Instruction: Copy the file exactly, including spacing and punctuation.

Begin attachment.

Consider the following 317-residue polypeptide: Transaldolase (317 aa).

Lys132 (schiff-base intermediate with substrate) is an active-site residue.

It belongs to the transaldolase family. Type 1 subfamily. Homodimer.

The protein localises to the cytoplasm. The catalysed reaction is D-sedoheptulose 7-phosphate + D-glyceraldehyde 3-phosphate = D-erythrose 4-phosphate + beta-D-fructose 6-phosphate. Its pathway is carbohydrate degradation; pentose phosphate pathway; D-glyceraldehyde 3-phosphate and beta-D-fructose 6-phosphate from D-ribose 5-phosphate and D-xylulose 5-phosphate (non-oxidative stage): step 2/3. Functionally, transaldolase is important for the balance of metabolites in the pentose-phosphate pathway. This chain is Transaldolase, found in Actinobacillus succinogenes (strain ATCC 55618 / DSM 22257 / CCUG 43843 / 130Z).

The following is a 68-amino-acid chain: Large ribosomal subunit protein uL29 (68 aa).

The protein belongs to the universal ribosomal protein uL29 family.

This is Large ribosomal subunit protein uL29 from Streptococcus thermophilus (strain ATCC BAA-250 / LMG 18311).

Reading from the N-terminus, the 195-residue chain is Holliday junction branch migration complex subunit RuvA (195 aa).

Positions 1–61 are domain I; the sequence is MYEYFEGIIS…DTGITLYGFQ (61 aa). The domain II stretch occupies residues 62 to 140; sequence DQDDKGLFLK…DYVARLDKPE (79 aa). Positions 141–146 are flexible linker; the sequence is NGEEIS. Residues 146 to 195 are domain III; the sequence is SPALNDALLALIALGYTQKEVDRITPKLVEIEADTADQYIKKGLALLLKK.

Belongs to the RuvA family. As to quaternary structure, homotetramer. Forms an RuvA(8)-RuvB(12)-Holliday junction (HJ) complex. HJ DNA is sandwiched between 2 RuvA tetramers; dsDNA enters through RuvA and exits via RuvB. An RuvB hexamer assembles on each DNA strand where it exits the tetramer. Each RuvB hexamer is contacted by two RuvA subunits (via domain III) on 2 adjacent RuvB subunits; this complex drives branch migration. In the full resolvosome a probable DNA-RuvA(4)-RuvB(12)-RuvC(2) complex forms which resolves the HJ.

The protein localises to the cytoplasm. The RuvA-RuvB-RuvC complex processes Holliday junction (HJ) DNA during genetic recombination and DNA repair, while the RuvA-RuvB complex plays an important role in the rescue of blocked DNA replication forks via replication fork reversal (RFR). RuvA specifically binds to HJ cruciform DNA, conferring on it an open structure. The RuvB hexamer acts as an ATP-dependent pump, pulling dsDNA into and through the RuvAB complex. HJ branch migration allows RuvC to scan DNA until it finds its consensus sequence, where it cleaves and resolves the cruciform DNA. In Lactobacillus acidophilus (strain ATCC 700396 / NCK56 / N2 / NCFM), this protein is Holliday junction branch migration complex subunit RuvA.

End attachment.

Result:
Consider the following 317-residue polypeptide: Transaldolase (317 aa).

Lys132 (schiff-base intermediate with substrate) is an active-site residue.

It belongs to the transaldolase family. Type 1 subfamily. Homodimer.

The protein localises to the cytoplasm. The catalysed reaction is D-sedoheptulose 7-phosphate + D-glyceraldehyde 3-phosphate = D-erythrose 4-phosphate + beta-D-fructose 6-phosphate. Its pathway is carbohydrate degradation; pentose phosphate pathway; D-glyceraldehyde 3-phosphate and beta-D-fructose 6-phosphate from D-ribose 5-phosphate and D-xylulose 5-phosphate (non-oxidative stage): step 2/3. Functionally, transaldolase is important for the balance of metabolites in the pentose-phosphate pathway. This chain is Transaldolase, found in Actinobacillus succinogenes (strain ATCC 55618 / DSM 22257 / CCUG 43843 / 130Z).

The following is a 68-amino-acid chain: Large ribosomal subunit protein uL29 (68 aa).

The protein belongs to the universal ribosomal protein uL29 family.

This is Large ribosomal subunit protein uL29 from Streptococcus thermophilus (strain ATCC BAA-250 / LMG 18311).

Reading from the N-terminus, the 195-residue chain is Holliday junction branch migration complex subunit RuvA (195 aa).

Positions 1–61 are domain I; the sequence is MYEYFEGIIS…DTGITLYGFQ (61 aa). The domain II stretch occupies residues 62 to 140; sequence DQDDKGLFLK…DYVARLDKPE (79 aa). Positions 141–146 are flexible linker; the sequence is NGEEIS. Residues 146 to 195 are domain III; the sequence is SPALNDALLALIALGYTQKEVDRITPKLVEIEADTADQYIKKGLALLLKK.

Belongs to the RuvA family. As to quaternary structure, homotetramer. Forms an RuvA(8)-RuvB(12)-Holliday junction (HJ) complex. HJ DNA is sandwiched between 2 RuvA tetramers; dsDNA enters through RuvA and exits via RuvB. An RuvB hexamer assembles on each DNA strand where it exits the tetramer. Each RuvB hexamer is contacted by two RuvA subunits (via domain III) on 2 adjacent RuvB subunits; this complex drives branch migration. In the full resolvosome a probable DNA-RuvA(4)-RuvB(12)-RuvC(2) complex forms which resolves the HJ.

The protein localises to the cytoplasm. The RuvA-RuvB-RuvC complex processes Holliday junction (HJ) DNA during genetic recombination and DNA repair, while the RuvA-RuvB complex plays an important role in the rescue of blocked DNA replication forks via replication fork reversal (RFR). RuvA specifically binds to HJ cruciform DNA, conferring on it an open structure. The RuvB hexamer acts as an ATP-dependent pump, pulling dsDNA into and through the RuvAB complex. HJ branch migration allows RuvC to scan DNA until it finds its consensus sequence, where it cleaves and resolves the cruciform DNA. In Lactobacillus acidophilus (strain ATCC 700396 / NCK56 / N2 / NCFM), this protein is Holliday junction branch migration complex subunit RuvA.